Keystone Heights get grant to turn defunct railways into bike trails

By Nick Blank Staff Writer
Posted 5/22/19

KEYSTONE HEIGHTS – City council members and staff secured a grant for the “Rails to Trails” initiative, another step toward promoting recreation in southern Clay County.

The $46,000 matching …

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Keystone Heights get grant to turn defunct railways into bike trails

Posted

KEYSTONE HEIGHTS – City council members and staff secured a grant for the “Rails to Trails” initiative, another step toward promoting recreation in southern Clay County.

The $46,000 matching grant is from the state Department of Environmental Protection. The county is adding about $130,000 to the project for a total value of $221,000, Keystone Heights City Manager Scott Kornegay said.

The funds are for construction of an asphalt parking lot and restroom facility. Trail signage and a drinking fountain will also be installed, according to city documents.

The Rails to Trails program transforms defunct railroad lines into bike trails nationwide. Rails to Trails Conservancy leaders aim one day to connect both coasts. In 2017, city officials broke ground on phase one, connecting Palatka to Lake Butler. Phase one cost about $280,000.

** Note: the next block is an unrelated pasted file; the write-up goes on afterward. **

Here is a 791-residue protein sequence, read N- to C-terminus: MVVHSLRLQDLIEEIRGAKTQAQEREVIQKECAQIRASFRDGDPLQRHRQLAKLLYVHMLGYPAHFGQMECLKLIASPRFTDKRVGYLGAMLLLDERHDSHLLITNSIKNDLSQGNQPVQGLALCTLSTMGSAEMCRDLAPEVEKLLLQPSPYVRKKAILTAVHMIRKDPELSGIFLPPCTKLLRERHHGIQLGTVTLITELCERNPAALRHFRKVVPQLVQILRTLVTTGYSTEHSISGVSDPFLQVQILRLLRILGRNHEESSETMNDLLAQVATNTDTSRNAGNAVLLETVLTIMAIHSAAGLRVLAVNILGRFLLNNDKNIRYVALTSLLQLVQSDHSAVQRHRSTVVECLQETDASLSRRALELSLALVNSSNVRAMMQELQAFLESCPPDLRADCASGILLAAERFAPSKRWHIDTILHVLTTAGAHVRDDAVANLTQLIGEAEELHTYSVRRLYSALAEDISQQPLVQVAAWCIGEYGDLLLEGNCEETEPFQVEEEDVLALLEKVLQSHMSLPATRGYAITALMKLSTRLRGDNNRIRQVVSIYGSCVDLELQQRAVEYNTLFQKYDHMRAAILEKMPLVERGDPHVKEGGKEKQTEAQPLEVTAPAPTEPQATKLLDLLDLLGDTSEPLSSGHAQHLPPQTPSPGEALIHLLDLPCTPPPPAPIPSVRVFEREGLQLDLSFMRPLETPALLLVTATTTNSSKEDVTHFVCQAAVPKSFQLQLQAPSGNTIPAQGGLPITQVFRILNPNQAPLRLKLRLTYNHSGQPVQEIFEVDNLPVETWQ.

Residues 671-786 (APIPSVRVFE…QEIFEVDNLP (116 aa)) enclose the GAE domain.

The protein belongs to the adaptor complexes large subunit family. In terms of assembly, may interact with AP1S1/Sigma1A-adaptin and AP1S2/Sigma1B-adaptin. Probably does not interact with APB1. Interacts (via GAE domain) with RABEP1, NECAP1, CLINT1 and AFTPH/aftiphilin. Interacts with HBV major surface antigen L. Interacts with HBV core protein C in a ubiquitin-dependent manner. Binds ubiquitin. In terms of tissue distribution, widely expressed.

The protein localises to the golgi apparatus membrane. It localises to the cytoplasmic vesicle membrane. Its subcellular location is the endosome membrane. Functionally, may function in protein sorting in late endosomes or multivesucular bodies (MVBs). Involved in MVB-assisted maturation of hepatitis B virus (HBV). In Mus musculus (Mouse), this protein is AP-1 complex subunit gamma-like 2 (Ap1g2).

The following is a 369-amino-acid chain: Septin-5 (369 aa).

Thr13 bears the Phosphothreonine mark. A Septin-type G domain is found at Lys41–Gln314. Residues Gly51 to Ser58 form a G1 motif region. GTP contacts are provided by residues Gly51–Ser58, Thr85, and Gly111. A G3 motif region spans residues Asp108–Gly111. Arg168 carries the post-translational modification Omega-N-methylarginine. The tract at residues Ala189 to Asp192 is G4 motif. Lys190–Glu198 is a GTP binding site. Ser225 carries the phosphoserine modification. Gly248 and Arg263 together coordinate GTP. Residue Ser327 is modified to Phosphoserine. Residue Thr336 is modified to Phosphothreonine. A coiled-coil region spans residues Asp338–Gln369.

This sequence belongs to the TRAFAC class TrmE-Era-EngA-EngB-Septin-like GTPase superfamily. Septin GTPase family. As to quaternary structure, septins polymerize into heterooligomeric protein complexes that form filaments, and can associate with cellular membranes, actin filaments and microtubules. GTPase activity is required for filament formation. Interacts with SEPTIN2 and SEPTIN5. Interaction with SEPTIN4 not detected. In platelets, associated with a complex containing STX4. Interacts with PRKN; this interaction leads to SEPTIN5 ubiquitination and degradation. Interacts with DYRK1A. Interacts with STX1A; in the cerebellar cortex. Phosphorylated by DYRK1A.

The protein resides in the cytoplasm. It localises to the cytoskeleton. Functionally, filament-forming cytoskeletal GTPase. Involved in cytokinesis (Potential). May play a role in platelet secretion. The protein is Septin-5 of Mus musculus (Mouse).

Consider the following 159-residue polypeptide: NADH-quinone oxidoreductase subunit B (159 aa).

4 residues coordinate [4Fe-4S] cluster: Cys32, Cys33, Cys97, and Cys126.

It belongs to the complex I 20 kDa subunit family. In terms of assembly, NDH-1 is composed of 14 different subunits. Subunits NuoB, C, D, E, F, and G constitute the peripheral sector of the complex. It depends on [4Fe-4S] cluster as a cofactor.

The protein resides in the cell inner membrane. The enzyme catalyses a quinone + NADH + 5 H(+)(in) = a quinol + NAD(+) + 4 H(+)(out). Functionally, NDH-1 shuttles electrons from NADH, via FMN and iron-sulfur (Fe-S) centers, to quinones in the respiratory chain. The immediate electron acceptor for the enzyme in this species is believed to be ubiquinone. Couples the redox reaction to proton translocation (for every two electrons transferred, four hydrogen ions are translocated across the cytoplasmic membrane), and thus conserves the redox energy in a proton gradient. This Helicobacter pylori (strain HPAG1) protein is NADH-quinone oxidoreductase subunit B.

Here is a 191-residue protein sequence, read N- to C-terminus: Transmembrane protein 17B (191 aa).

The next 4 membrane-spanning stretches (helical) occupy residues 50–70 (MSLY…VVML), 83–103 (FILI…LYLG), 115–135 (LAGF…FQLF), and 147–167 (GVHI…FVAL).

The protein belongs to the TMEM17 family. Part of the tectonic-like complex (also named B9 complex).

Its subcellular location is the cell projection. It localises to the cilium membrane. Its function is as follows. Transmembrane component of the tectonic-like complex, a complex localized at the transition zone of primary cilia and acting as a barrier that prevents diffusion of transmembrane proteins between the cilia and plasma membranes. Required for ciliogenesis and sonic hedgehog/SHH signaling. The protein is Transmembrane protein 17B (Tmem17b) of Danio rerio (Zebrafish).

The new grant is part of phase two. Phase one – which included bike racks, signage, benches and a bicycle repair station – was completed last year.

“Since [phase one], we’ve been going through a grant process with the state,” Kornegay said. “We were informed about a few weeks ago that it had been approved.”

Since phase two would use the county’s bid procurement process, Kornegay said there wasn’t a definite timeline of its completion. The new trailhead would give residents another recreational option to use the trail, he said.

“It’s going to attract visitors, mainly,” Kornegay said. “Rails to Trails is a nationwide project and this will connect our community to the rest of the system.”

Kornegay said the additions for the third phase are uncertain.

“There’s some different ideas being kicked around in terms of a playground and recreational equipment, that sort of thing,” he said. “We’ve not made a firm decision in that regard.”

Keystone’s lakes have suffered a gradual drop in water level in the past decade, but a water-sharing partnership with often-flooded Black Creek has boosted morale.

Save Our Lakes, a Keystone-based water level advocacy group, turned out in force at council meetings supporting the St. Johns Water Management District’s efforts.

Touting the rise in water levels and trail improvements, Mayor Karen Lake said Keystone was providing options to visitors and residents.

“As the lakes go up, what you will find is more people will come out to enjoy Keystone’s fishing and boating,” Lake said. “There’s a wide range of activities.”

Next up may be pickleball, the tennis-like sport popular with seniors.

“I can’t believe how many times on the campaign trail I heard, ‘I want pickleball,’” Lake said.

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